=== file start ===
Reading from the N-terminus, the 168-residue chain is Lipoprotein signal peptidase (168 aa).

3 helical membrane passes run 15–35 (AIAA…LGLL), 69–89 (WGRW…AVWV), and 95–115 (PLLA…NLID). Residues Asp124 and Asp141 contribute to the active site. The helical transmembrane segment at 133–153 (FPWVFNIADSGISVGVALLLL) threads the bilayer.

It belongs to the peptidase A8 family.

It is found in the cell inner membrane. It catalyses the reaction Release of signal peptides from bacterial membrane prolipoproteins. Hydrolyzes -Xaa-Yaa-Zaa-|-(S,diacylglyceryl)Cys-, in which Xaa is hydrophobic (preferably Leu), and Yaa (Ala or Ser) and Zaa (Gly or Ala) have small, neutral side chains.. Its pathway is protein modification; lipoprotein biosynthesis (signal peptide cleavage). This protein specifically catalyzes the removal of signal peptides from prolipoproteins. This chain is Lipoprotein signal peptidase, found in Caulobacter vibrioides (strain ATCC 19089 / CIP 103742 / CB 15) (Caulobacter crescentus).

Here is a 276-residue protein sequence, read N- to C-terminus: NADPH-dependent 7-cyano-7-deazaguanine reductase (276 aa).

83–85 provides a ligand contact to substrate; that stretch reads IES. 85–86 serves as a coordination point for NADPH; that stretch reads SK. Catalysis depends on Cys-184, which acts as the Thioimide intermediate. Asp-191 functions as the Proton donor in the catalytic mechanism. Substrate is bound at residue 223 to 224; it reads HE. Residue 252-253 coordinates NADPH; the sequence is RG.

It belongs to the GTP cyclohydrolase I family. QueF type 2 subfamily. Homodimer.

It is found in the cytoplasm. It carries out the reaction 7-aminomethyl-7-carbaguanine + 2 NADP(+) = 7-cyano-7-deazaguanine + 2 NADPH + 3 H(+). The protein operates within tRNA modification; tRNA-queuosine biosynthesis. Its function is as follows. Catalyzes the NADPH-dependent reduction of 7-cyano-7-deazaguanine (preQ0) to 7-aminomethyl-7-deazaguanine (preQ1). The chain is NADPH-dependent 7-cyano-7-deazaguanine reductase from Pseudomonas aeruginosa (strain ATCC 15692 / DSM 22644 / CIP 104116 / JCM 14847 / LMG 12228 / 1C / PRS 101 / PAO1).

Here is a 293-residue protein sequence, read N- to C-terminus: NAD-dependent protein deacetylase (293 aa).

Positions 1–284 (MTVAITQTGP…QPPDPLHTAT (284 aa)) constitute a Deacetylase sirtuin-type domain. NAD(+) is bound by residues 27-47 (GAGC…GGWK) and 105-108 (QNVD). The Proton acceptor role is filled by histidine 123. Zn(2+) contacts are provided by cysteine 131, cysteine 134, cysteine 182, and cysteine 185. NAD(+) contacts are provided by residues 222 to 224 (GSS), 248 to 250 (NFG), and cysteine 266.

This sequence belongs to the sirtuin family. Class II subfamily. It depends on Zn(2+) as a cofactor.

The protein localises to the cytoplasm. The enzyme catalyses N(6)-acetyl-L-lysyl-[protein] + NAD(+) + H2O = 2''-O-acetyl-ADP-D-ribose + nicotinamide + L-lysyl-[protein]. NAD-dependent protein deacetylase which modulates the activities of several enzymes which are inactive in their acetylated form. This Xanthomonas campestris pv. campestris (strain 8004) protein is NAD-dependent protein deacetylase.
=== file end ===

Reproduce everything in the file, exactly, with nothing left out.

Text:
Reading from the N-terminus, the 168-residue chain is Lipoprotein signal peptidase (168 aa).

3 helical membrane passes run 15–35 (AIAA…LGLL), 69–89 (WGRW…AVWV), and 95–115 (PLLA…NLID). Residues Asp124 and Asp141 contribute to the active site. The helical transmembrane segment at 133–153 (FPWVFNIADSGISVGVALLLL) threads the bilayer.

It belongs to the peptidase A8 family.

It is found in the cell inner membrane. It catalyses the reaction Release of signal peptides from bacterial membrane prolipoproteins. Hydrolyzes -Xaa-Yaa-Zaa-|-(S,diacylglyceryl)Cys-, in which Xaa is hydrophobic (preferably Leu), and Yaa (Ala or Ser) and Zaa (Gly or Ala) have small, neutral side chains.. Its pathway is protein modification; lipoprotein biosynthesis (signal peptide cleavage). This protein specifically catalyzes the removal of signal peptides from prolipoproteins. This chain is Lipoprotein signal peptidase, found in Caulobacter vibrioides (strain ATCC 19089 / CIP 103742 / CB 15) (Caulobacter crescentus).

Here is a 276-residue protein sequence, read N- to C-terminus: NADPH-dependent 7-cyano-7-deazaguanine reductase (276 aa).

83–85 provides a ligand contact to substrate; that stretch reads IES. 85–86 serves as a coordination point for NADPH; that stretch reads SK. Catalysis depends on Cys-184, which acts as the Thioimide intermediate. Asp-191 functions as the Proton donor in the catalytic mechanism. Substrate is bound at residue 223 to 224; it reads HE. Residue 252-253 coordinates NADPH; the sequence is RG.

It belongs to the GTP cyclohydrolase I family. QueF type 2 subfamily. Homodimer.

It is found in the cytoplasm. It carries out the reaction 7-aminomethyl-7-carbaguanine + 2 NADP(+) = 7-cyano-7-deazaguanine + 2 NADPH + 3 H(+). The protein operates within tRNA modification; tRNA-queuosine biosynthesis. Its function is as follows. Catalyzes the NADPH-dependent reduction of 7-cyano-7-deazaguanine (preQ0) to 7-aminomethyl-7-deazaguanine (preQ1). The chain is NADPH-dependent 7-cyano-7-deazaguanine reductase from Pseudomonas aeruginosa (strain ATCC 15692 / DSM 22644 / CIP 104116 / JCM 14847 / LMG 12228 / 1C / PRS 101 / PAO1).

Here is a 293-residue protein sequence, read N- to C-terminus: NAD-dependent protein deacetylase (293 aa).

Positions 1–284 (MTVAITQTGP…QPPDPLHTAT (284 aa)) constitute a Deacetylase sirtuin-type domain. NAD(+) is bound by residues 27-47 (GAGC…GGWK) and 105-108 (QNVD). The Proton acceptor role is filled by histidine 123. Zn(2+) contacts are provided by cysteine 131, cysteine 134, cysteine 182, and cysteine 185. NAD(+) contacts are provided by residues 222 to 224 (GSS), 248 to 250 (NFG), and cysteine 266.

This sequence belongs to the sirtuin family. Class II subfamily. It depends on Zn(2+) as a cofactor.

The protein localises to the cytoplasm. The enzyme catalyses N(6)-acetyl-L-lysyl-[protein] + NAD(+) + H2O = 2''-O-acetyl-ADP-D-ribose + nicotinamide + L-lysyl-[protein]. NAD-dependent protein deacetylase which modulates the activities of several enzymes which are inactive in their acetylated form. This Xanthomonas campestris pv. campestris (strain 8004) protein is NAD-dependent protein deacetylase.